Things will be rather less sumptuous along the southern border, to which Trump, just before the midterm elections, ordered some 5,600 troops, with another 1,400 on the way, to contain the “national emergency” posed by the approaching caravan of Central American families seeking asylum.
Since the election, Trump has forgotten about the mortal peril posed by the caravan “invasion” — he has mentioned the “caravan” only once, and only when asked — but the troops he ordered to act in this political advertisement can’t forget. They will remain on the border through Thanksgiving, the New York Times reported, eating MRE rations, living in tents without electricity, receiving neither combat pay nor hostile-fire pay.
Their only task is to spend a few days stringing barbed wire. After this, their mission, Defense Secretary Jim Mattis said, “is somewhat to be determined.”
Operation TBD. At least that’s more honest than “Operation Faithful Patriot,” the name originally assigned to Trump’s Pentagon-financed campaign ad.
Trump, similarly, could visit his underemployed troops and give them a sense of mission — even a phony one. Before Election Day, he imagined the caravan to be packed with terrorists, drug dealers and killers. Surely he could now blame the caravan for, say, the California wildfires, Roger Stone’s text messages, the failure to vet the acting attorney general, the need to furnish identification when buying breakfast cereal or all those people who were able to repeatedly vote by changing hats in their cars.
He could then pass out 7,000 stone crabs and beautiful pieces of chocolate cake and be on his way. (When he visited a local Coast Guard post last Thanksgiving, they got wrapped sandwiches and potato chips.)
Mattis tried another way to give meaning to the troops’ aimless mission on the border. “I would put this in a little historic context,” he told reporters on Wednesday. “I think many of you are aware that President Wilson 100 years ago, a little over 100 years ago, deployed the U.S. Army to the southwest border. . . . The threat then was Pancho Villa’s troops, a revolutionary raiding across the border into the United States.”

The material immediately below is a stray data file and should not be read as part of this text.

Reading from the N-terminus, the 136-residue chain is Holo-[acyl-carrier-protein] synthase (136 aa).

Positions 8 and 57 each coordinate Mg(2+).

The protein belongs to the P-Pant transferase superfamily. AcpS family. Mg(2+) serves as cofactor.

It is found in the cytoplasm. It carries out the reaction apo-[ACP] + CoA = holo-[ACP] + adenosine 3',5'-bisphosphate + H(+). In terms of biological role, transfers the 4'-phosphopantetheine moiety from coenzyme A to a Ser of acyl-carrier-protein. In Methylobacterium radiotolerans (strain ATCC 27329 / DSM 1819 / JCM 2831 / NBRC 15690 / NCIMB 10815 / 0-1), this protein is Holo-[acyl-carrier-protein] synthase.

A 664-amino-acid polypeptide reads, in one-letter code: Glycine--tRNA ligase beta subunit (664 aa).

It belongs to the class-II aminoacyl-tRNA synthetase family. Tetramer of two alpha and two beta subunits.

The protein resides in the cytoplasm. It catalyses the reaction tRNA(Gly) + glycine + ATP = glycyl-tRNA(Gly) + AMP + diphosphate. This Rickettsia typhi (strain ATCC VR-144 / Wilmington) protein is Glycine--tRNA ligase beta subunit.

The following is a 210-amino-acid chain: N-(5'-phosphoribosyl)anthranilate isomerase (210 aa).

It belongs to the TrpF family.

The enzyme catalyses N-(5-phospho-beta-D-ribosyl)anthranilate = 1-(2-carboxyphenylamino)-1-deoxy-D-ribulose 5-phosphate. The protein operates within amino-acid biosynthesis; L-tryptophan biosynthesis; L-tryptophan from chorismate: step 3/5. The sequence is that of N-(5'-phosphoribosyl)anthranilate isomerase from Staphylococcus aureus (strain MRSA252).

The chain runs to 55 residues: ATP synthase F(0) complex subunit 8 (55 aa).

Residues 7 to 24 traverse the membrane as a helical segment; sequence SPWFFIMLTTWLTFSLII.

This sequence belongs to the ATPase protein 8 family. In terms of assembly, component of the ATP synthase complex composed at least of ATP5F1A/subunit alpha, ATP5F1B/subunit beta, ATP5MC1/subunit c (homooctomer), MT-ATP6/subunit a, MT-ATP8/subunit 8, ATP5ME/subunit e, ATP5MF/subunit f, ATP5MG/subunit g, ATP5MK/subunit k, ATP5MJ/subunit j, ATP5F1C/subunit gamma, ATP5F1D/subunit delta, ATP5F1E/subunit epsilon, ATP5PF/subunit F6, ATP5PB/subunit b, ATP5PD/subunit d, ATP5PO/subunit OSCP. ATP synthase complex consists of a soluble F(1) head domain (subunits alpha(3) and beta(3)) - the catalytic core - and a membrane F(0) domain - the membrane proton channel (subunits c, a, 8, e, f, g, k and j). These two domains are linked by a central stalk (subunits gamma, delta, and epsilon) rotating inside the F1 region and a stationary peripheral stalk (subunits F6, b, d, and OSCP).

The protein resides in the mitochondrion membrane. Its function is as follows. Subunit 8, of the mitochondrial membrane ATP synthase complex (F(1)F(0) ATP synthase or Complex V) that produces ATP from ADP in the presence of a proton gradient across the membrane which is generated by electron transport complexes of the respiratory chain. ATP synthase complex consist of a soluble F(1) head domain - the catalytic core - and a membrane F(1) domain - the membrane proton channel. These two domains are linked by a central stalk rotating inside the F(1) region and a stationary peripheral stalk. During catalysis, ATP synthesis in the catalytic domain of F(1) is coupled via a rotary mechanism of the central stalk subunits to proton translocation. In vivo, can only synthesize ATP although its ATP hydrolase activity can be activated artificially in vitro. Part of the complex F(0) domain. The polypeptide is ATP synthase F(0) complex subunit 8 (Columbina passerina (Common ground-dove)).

At first glance, it would appear that a raid by Pancho Villa’s guerrillas that killed 17 Americans in New Mexico 102 years ago has very little to do with the unarmed and impoverished Central Americans currently seeking refuge in the United States.
But maybe Mattis has revealed something about Trump’s national-security decisions. The policies may be inappropriate for the current day, but they would have been eminently sensible a century ago, or earlier.
Some might say it is pointlessly antagonistic to attack the president of France over his approval rating and the French unemployment rate and to misrepresent his statements. But there is historical context for Trump’s belligerence! The French fought us during the French and Indian War in the 1750s . And French privateers seized our merchant ships in the 1790s.
Some might take issue with Trump’s attempt to portray Mexicans as murderers. But there is historical context! Remember the Alamo? The Mexican-American War? The Cortinista Bandits of 1859? The Las Cuevas War of 1875? Anyone?
Some might think Trump is naive to alienate Britain and Germany while warmly embracing Russia. But there is historical context! Russia was on our side during the Boxer Rebellion in 1899 (and they weren’t so bad in 1856 during the Second Opium War ). And Britain was our enemy in the War of 1812 — and Hessian soldiers fought against us during the American Revolution!
There is even historical context for Trump spending Thanksgiving in Mar-a-Lago’s luxury rather than roughing it with troops along the border. That area was highly unstable in 1521, when Europeans defeated the Aztecs and their emperor, Montezuma II. We can’t risk sending the president there. You never know when Montezuma might exact his revenge.